Which begs the question, is it possible to innovate and project manage without high end technology that arguably doesn’t yet exist in the industry?  The answer is yes.  Only a fool would argue that the provision of legal advice, drafting of legal documents and negotiation of deals is a case study in efficiency optimisation (*waits for “Utter tosh” to appear in the comments section).  Both clients, lawyers and legal service providers want to improve this.

But you don’t need an IBM Watson plug-in to achieve that.  Many of us in the New Law space are regularly deploying a mixture of Project Managers, PM methodology, MI, Playbooks (does everything have to begin with P?) and Dashboards as what I think of as a ‘wrapper’ around our lawyers.  Our reasoning is that:

Lawyer + Wrapper > Lawyer Alone

New Law is no longer just about labour arbitrage.  Don’t get me wrong, it’s very much about that too as both corporates and law firms look to reduce their fixed cost base and ramp up when needed, we’re only just getting to a stage where this kind of resourcing is business-as-usual for many organisations.   But we at LOD and others in the New Law mixer get up to far more than that day-to-day when we’re helping those of our clients who want things done not only differently but more efficiently.

And for those Susskind doubters, it’s worth a retrospective read of this Legal Futures piece from 2011.  Perhaps that futurologist guy does know what he’s on about after all.  Right, best crack on, there’s only four years three hundred and sixty four and a half days to go.

 

Assembly-line lawyering

I was talking to a friend over coffee the other day, describing what my old gig as an in-house lawyer had been like (don’t you just wish you had more coffees with me?).  I said that much of the time it had felt like sitting at the end of a never-ending conveyor belt of work, dropping onto my desk.  However hard I worked, the conveyor belt kept on delivering more and more packages of work that needed assembling, faster and faster.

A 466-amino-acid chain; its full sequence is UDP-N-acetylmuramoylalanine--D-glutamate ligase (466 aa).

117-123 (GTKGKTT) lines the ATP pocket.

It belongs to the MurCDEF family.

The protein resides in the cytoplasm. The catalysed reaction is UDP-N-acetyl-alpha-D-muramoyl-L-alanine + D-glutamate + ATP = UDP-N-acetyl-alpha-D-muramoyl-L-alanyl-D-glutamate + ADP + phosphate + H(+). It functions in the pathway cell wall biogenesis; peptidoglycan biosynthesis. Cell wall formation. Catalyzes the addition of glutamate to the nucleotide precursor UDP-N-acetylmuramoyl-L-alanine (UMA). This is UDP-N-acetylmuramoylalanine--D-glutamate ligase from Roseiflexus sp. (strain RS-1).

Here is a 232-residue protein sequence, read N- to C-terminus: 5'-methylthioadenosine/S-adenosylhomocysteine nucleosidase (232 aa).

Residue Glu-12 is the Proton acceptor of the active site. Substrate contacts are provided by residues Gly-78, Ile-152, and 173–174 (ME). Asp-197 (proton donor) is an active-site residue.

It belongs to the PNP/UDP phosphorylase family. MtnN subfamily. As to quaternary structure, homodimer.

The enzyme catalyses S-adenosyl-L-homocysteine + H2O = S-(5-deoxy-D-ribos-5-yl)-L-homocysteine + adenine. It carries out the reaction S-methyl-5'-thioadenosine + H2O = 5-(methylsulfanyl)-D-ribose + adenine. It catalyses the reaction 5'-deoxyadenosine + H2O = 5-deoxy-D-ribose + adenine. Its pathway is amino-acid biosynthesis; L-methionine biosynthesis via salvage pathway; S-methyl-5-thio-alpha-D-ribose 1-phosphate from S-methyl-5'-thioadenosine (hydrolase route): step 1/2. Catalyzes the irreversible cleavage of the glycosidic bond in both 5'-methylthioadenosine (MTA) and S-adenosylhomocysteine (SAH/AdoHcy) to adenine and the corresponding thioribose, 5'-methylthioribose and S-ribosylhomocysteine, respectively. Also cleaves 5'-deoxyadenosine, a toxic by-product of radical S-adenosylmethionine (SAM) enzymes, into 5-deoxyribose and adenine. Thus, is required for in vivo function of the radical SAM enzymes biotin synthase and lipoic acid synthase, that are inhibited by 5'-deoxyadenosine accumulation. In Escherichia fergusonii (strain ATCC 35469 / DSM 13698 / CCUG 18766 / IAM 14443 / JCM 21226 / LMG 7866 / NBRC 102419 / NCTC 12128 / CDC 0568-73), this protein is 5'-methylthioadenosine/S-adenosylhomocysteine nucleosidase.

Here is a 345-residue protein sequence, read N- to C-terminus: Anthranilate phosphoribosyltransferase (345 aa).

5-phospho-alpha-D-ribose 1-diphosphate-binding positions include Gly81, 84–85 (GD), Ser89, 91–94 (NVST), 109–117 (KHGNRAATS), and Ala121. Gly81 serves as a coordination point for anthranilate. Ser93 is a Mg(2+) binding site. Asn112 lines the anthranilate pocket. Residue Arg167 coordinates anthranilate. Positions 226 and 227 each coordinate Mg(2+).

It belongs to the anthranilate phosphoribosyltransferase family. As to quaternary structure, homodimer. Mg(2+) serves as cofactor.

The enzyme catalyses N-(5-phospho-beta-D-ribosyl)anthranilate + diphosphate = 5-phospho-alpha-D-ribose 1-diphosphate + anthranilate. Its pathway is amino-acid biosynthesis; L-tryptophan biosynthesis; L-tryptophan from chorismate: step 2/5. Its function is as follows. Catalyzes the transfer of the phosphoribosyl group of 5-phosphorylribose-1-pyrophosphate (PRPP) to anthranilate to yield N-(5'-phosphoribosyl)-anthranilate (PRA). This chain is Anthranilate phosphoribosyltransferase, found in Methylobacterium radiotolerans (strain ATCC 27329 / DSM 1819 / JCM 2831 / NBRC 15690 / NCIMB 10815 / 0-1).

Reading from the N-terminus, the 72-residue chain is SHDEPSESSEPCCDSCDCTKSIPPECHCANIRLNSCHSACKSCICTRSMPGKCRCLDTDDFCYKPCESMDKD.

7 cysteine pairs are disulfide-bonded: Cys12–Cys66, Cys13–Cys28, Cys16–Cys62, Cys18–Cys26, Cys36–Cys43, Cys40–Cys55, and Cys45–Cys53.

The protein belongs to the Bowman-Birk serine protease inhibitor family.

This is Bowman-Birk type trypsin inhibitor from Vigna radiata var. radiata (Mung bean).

That’s not to look for sympathy.  There aren’t too many jobs where the conveyor belt consistently delivers quality packages of work that require the recipient to apply legal intellect, strategic thought and commercial awareness.  And whilst most lawyers are not fat cats, the corporate end of the profession gets paid well for what it does.  But the problem with being a lawyer is that lawyering is a time intensive activity.  By the time you’ve dealt properly with one piece of work that fell off the conveyor belt, several more pieces of work have landed around your feet needing to be assembled.

How do lawyers deal with this problem?  Well, for a smart bunch of people, we don’t always deal with it very smartly.  The initial inclination is to work harder.  That might be followed by a decision to hire more employees and get them to work harder too.

Yet my experience and that of many lawyers I know, is that working harder and hiring more permanent staff does not solve the ‘conveyor belt problem’.  Admittedly, it might mitigate it in the short-term.  Staying in the office until the small hours might mean there is one less package of work lying on the floor when the lawyer finally leaves to go home, but it doesn’t mean that everything gets dealt with.  Hiring new staff can have a short-term impact on picking up all of those as yet unopened work packages, but the problem with new staff is that eventually they end up sitting at the end of their own conveyor belts of work and suddenly two of you have the same problem that caused you to hire the second person in the first place.

So, what’s to do?

You know that there is a change afoot in the way we think about work when the Financial Times, the self-proclaimed ‘friend of the honest financier’, is publishing articles raising difficult questions about the long hours culture prevalent in the legal profession.

As the FT’s John Gapper put it: